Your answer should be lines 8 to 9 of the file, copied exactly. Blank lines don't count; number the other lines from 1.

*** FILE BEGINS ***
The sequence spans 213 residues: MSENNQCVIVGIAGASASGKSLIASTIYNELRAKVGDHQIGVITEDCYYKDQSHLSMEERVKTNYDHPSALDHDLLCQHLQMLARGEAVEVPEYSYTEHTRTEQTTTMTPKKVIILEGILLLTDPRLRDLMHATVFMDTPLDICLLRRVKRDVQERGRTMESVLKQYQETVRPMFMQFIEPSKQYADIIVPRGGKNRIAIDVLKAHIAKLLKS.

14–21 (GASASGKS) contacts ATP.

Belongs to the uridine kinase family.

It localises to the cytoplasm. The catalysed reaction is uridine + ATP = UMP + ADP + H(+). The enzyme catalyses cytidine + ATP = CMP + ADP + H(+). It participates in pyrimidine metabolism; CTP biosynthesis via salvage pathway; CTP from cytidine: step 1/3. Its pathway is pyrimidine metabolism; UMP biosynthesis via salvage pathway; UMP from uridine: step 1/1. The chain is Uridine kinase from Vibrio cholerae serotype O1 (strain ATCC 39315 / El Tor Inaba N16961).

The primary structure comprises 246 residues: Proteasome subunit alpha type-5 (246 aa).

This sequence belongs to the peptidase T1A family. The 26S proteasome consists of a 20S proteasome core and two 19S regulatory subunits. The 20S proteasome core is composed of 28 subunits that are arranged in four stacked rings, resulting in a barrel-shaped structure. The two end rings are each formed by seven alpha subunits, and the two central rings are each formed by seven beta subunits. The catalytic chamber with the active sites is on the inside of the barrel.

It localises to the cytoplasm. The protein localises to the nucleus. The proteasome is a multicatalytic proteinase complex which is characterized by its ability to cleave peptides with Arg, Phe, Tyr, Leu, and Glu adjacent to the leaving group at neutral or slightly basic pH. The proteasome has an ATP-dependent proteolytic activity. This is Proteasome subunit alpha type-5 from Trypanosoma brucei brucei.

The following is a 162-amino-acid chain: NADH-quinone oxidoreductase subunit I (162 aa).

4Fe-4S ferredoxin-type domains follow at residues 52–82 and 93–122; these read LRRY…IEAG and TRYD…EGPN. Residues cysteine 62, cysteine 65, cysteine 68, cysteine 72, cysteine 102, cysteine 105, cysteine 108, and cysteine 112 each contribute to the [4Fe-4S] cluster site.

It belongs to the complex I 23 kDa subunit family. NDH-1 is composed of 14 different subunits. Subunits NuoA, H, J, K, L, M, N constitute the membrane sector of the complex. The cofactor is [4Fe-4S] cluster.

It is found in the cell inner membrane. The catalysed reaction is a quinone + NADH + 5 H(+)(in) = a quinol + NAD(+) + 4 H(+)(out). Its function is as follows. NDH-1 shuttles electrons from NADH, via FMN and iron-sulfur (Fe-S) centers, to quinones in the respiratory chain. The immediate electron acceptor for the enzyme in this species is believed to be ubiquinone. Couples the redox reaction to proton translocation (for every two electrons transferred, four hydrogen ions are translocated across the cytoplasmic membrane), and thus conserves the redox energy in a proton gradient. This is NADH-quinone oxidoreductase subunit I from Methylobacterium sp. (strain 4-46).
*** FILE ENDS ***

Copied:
The following is a 162-amino-acid chain: NADH-quinone oxidoreductase subunit I (162 aa).

4Fe-4S ferredoxin-type domains follow at residues 52–82 and 93–122; these read LRRY…IEAG and TRYD…EGPN. Residues cysteine 62, cysteine 65, cysteine 68, cysteine 72, cysteine 102, cysteine 105, cysteine 108, and cysteine 112 each contribute to the [4Fe-4S] cluster site.